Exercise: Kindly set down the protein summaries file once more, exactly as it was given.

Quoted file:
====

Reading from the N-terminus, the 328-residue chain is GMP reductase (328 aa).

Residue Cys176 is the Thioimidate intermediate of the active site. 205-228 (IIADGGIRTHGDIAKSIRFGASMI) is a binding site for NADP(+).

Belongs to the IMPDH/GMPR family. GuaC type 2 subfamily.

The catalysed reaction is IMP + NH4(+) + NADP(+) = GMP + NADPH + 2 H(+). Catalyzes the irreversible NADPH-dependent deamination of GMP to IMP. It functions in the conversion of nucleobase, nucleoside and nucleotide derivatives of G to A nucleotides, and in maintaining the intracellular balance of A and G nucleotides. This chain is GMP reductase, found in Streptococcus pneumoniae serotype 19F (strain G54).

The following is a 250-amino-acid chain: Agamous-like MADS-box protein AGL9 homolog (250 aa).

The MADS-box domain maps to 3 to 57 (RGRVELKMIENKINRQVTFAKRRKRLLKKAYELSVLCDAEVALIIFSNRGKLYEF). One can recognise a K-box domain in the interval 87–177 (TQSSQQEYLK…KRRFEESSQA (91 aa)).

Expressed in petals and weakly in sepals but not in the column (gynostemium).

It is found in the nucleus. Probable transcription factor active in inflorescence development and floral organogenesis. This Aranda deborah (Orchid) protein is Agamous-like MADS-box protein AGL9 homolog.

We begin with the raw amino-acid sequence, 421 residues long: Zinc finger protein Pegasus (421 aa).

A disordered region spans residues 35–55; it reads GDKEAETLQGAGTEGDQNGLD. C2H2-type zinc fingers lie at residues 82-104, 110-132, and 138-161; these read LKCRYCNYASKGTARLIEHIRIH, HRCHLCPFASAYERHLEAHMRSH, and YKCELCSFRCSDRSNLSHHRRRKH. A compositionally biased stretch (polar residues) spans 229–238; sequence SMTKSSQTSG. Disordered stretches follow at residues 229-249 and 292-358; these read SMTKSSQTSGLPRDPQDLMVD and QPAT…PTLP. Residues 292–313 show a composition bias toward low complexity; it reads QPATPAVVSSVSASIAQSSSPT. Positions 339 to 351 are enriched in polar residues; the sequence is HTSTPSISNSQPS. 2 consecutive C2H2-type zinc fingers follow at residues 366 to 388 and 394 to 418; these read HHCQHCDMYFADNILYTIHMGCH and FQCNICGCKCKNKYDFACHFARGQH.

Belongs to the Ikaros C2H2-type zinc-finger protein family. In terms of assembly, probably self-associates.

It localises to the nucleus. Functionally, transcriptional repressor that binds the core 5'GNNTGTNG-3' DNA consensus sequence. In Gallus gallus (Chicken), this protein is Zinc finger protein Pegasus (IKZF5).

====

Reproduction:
Reading from the N-terminus, the 328-residue chain is GMP reductase (328 aa).

Residue Cys176 is the Thioimidate intermediate of the active site. 205-228 (IIADGGIRTHGDIAKSIRFGASMI) is a binding site for NADP(+).

Belongs to the IMPDH/GMPR family. GuaC type 2 subfamily.

The catalysed reaction is IMP + NH4(+) + NADP(+) = GMP + NADPH + 2 H(+). Catalyzes the irreversible NADPH-dependent deamination of GMP to IMP. It functions in the conversion of nucleobase, nucleoside and nucleotide derivatives of G to A nucleotides, and in maintaining the intracellular balance of A and G nucleotides. This chain is GMP reductase, found in Streptococcus pneumoniae serotype 19F (strain G54).

The following is a 250-amino-acid chain: Agamous-like MADS-box protein AGL9 homolog (250 aa).

The MADS-box domain maps to 3 to 57 (RGRVELKMIENKINRQVTFAKRRKRLLKKAYELSVLCDAEVALIIFSNRGKLYEF). One can recognise a K-box domain in the interval 87–177 (TQSSQQEYLK…KRRFEESSQA (91 aa)).

Expressed in petals and weakly in sepals but not in the column (gynostemium).

It is found in the nucleus. Probable transcription factor active in inflorescence development and floral organogenesis. This Aranda deborah (Orchid) protein is Agamous-like MADS-box protein AGL9 homolog.

We begin with the raw amino-acid sequence, 421 residues long: Zinc finger protein Pegasus (421 aa).

A disordered region spans residues 35–55; it reads GDKEAETLQGAGTEGDQNGLD. C2H2-type zinc fingers lie at residues 82-104, 110-132, and 138-161; these read LKCRYCNYASKGTARLIEHIRIH, HRCHLCPFASAYERHLEAHMRSH, and YKCELCSFRCSDRSNLSHHRRRKH. A compositionally biased stretch (polar residues) spans 229–238; sequence SMTKSSQTSG. Disordered stretches follow at residues 229-249 and 292-358; these read SMTKSSQTSGLPRDPQDLMVD and QPAT…PTLP. Residues 292–313 show a composition bias toward low complexity; it reads QPATPAVVSSVSASIAQSSSPT. Positions 339 to 351 are enriched in polar residues; the sequence is HTSTPSISNSQPS. 2 consecutive C2H2-type zinc fingers follow at residues 366 to 388 and 394 to 418; these read HHCQHCDMYFADNILYTIHMGCH and FQCNICGCKCKNKYDFACHFARGQH.

Belongs to the Ikaros C2H2-type zinc-finger protein family. In terms of assembly, probably self-associates.

It localises to the nucleus. Functionally, transcriptional repressor that binds the core 5'GNNTGTNG-3' DNA consensus sequence. In Gallus gallus (Chicken), this protein is Zinc finger protein Pegasus (IKZF5).